The hosting company Domainfactory has closed its forums after hackers posted messages claiming to have violated its infrastructure.
A data breach has recently been confirmed at the German web hosting company Domainfactory. The company, in possession of GoDaddy since 2016, has eliminated its forums after they began to appear messages of alleged hackers claiming to have intervened Domainfactory’s infrastructure.
The company notified the data violation to its customers and asked them to change their passwords.
“Last July 3rd, an unknown person at the Domainfactory forum claimed to have accessed to the company’s customer data. We performed pentest and discovered that a non-authorized third party managed to access client’s data. The information is now secured”, mentioned company spokespersons. “We have communicated customers and recommended them to update their Domainfactory passwords”.
The company also claims to have notified the data protection authorities and pentest experts in charge of the investigation; adding that the protection of the data of its clients is paramount and regretting the inconvenience that the incident may have caused.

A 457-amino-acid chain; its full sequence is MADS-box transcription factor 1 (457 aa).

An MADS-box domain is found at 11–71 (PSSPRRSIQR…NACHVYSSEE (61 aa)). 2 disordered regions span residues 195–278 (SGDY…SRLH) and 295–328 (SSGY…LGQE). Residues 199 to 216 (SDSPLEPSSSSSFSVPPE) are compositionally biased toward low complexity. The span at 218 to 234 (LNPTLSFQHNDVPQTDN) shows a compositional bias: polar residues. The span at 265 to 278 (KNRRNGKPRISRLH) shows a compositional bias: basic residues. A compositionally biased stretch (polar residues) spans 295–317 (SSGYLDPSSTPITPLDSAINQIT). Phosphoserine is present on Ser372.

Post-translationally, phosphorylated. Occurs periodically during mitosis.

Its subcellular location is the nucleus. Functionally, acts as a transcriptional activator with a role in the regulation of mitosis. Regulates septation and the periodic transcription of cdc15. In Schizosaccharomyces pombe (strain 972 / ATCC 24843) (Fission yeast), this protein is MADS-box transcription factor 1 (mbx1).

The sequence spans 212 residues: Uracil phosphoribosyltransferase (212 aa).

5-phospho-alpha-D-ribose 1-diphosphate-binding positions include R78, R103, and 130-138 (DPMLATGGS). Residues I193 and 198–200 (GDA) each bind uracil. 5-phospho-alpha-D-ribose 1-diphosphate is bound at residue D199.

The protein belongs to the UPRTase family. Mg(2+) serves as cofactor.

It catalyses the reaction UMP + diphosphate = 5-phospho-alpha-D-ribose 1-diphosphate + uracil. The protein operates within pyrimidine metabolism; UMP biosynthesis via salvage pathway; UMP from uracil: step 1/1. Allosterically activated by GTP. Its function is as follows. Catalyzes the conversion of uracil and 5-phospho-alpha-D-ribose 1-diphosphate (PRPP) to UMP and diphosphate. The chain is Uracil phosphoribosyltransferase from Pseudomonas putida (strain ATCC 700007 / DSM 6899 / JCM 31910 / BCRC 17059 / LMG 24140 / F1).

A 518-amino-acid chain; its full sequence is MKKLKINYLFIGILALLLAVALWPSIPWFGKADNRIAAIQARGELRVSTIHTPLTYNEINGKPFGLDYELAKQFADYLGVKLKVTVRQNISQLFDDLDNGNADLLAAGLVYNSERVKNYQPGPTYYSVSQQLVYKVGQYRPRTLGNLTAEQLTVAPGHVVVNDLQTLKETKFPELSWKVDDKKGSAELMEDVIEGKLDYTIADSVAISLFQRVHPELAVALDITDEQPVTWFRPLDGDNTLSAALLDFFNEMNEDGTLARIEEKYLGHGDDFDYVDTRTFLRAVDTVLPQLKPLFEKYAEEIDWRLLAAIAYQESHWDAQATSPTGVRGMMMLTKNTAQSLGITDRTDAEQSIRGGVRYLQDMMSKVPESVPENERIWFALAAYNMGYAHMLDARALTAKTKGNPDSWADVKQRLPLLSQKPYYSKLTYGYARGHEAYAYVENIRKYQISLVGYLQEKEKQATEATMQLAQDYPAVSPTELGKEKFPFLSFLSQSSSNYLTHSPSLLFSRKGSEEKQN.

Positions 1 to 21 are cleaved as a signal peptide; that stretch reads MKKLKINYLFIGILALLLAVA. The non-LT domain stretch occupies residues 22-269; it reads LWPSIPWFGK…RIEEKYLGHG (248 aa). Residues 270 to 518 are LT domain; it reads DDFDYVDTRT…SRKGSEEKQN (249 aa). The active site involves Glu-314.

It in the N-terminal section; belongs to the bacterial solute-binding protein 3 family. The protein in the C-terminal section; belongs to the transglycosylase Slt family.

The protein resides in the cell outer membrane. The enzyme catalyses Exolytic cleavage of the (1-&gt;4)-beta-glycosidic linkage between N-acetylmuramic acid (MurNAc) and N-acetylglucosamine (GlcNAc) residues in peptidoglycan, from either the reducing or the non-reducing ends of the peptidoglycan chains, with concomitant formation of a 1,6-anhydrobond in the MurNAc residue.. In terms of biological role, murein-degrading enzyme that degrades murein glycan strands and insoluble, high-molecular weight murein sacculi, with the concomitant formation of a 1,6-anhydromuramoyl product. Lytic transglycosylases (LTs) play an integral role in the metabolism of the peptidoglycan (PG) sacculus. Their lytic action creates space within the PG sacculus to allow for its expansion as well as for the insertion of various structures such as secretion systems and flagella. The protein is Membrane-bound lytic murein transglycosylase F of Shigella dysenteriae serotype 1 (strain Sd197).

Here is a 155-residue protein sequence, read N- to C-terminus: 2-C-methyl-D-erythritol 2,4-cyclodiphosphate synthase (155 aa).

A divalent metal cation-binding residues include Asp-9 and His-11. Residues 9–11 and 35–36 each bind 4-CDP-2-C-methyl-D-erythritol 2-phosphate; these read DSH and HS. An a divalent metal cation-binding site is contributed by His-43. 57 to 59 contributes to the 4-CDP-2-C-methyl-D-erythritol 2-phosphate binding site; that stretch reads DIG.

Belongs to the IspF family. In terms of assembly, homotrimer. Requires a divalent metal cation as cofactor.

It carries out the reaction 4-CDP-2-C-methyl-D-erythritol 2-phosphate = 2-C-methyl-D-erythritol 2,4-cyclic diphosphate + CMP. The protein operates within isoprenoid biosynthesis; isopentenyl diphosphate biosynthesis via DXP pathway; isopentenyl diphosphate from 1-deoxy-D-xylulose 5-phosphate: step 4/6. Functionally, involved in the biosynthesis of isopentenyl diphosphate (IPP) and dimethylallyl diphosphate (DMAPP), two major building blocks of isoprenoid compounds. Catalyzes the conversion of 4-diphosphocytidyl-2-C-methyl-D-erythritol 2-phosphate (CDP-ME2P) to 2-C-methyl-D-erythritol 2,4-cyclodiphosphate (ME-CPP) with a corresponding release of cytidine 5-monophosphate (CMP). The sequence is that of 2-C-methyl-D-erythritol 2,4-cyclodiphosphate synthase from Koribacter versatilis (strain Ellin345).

Domainfactory staff learned of the incident on the afternoon of July 3, 2018, the security team estimates that the vulnerability has been exploited since January 28, 2018.
A first investigation and pentest confirms that unauthorized third parties may have had access to several categories of data, including the customer’s name, company name, customer number, address, email, phone numbers, and Domainfactory’s passwords.
To face the attackers, the company secured its compromised information security systems.
The hack was revealed by German media, which noticed the strange messages of hackers posted on the forums.
Particularly, German journalist Fabian Scherschel published that he found a thread on Twitter, before the breach’s public disclosure, which stated that “Domainfactory customers asked hackers about their data because the company did not respond to their requests”.
According to reports from the International Institute of Cyber Security, hackers behind the attack may have used a variant of the Dirty Cow vulnerability to accomplish the data breach.
Working as a cyber security solutions architect, Alisa focuses on bug bounty and network security. Before joining us she held a cyber security researcher positions within a variety of cyber security start-ups. She also experience in different industry domains like finance, healthcare and consumer products.